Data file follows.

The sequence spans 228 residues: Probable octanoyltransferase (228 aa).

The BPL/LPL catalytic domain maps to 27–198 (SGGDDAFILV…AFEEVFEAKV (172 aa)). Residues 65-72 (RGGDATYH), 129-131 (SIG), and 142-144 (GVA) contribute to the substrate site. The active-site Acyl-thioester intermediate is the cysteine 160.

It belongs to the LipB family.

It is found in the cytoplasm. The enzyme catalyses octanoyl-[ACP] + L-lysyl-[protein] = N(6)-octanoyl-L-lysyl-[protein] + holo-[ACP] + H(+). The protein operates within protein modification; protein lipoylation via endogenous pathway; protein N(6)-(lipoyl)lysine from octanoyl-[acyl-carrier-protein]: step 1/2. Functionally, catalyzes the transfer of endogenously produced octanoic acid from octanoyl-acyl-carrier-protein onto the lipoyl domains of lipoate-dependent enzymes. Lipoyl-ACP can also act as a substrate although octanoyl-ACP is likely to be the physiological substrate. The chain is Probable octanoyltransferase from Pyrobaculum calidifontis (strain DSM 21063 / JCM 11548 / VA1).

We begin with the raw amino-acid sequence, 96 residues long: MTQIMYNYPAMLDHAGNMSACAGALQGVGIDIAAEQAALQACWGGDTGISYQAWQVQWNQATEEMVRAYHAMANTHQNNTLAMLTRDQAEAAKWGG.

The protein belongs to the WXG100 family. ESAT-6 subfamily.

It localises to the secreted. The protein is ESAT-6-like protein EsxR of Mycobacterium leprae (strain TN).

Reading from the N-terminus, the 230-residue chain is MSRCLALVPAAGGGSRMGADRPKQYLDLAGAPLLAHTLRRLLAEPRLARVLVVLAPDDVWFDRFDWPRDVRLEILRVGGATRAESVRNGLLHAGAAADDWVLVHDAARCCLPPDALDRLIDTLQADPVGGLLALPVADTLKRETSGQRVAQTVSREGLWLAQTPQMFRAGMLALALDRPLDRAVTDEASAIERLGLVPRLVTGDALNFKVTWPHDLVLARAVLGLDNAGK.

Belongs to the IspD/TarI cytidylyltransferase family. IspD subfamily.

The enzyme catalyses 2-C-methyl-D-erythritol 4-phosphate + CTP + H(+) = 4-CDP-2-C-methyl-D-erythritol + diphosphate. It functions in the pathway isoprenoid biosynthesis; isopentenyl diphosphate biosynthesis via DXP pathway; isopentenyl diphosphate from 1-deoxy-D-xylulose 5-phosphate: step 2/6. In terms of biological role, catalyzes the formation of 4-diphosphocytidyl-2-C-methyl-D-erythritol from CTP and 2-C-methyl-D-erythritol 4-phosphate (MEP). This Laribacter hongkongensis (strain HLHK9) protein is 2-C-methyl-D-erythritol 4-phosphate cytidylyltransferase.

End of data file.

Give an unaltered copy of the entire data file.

The sequence spans 228 residues: Probable octanoyltransferase (228 aa).

The BPL/LPL catalytic domain maps to 27–198 (SGGDDAFILV…AFEEVFEAKV (172 aa)). Residues 65-72 (RGGDATYH), 129-131 (SIG), and 142-144 (GVA) contribute to the substrate site. The active-site Acyl-thioester intermediate is the cysteine 160.

It belongs to the LipB family.

It is found in the cytoplasm. The enzyme catalyses octanoyl-[ACP] + L-lysyl-[protein] = N(6)-octanoyl-L-lysyl-[protein] + holo-[ACP] + H(+). The protein operates within protein modification; protein lipoylation via endogenous pathway; protein N(6)-(lipoyl)lysine from octanoyl-[acyl-carrier-protein]: step 1/2. Functionally, catalyzes the transfer of endogenously produced octanoic acid from octanoyl-acyl-carrier-protein onto the lipoyl domains of lipoate-dependent enzymes. Lipoyl-ACP can also act as a substrate although octanoyl-ACP is likely to be the physiological substrate. The chain is Probable octanoyltransferase from Pyrobaculum calidifontis (strain DSM 21063 / JCM 11548 / VA1).

We begin with the raw amino-acid sequence, 96 residues long: MTQIMYNYPAMLDHAGNMSACAGALQGVGIDIAAEQAALQACWGGDTGISYQAWQVQWNQATEEMVRAYHAMANTHQNNTLAMLTRDQAEAAKWGG.

The protein belongs to the WXG100 family. ESAT-6 subfamily.

It localises to the secreted. The protein is ESAT-6-like protein EsxR of Mycobacterium leprae (strain TN).

Reading from the N-terminus, the 230-residue chain is MSRCLALVPAAGGGSRMGADRPKQYLDLAGAPLLAHTLRRLLAEPRLARVLVVLAPDDVWFDRFDWPRDVRLEILRVGGATRAESVRNGLLHAGAAADDWVLVHDAARCCLPPDALDRLIDTLQADPVGGLLALPVADTLKRETSGQRVAQTVSREGLWLAQTPQMFRAGMLALALDRPLDRAVTDEASAIERLGLVPRLVTGDALNFKVTWPHDLVLARAVLGLDNAGK.

Belongs to the IspD/TarI cytidylyltransferase family. IspD subfamily.

The enzyme catalyses 2-C-methyl-D-erythritol 4-phosphate + CTP + H(+) = 4-CDP-2-C-methyl-D-erythritol + diphosphate. It functions in the pathway isoprenoid biosynthesis; isopentenyl diphosphate biosynthesis via DXP pathway; isopentenyl diphosphate from 1-deoxy-D-xylulose 5-phosphate: step 2/6. In terms of biological role, catalyzes the formation of 4-diphosphocytidyl-2-C-methyl-D-erythritol from CTP and 2-C-methyl-D-erythritol 4-phosphate (MEP). This Laribacter hongkongensis (strain HLHK9) protein is 2-C-methyl-D-erythritol 4-phosphate cytidylyltransferase.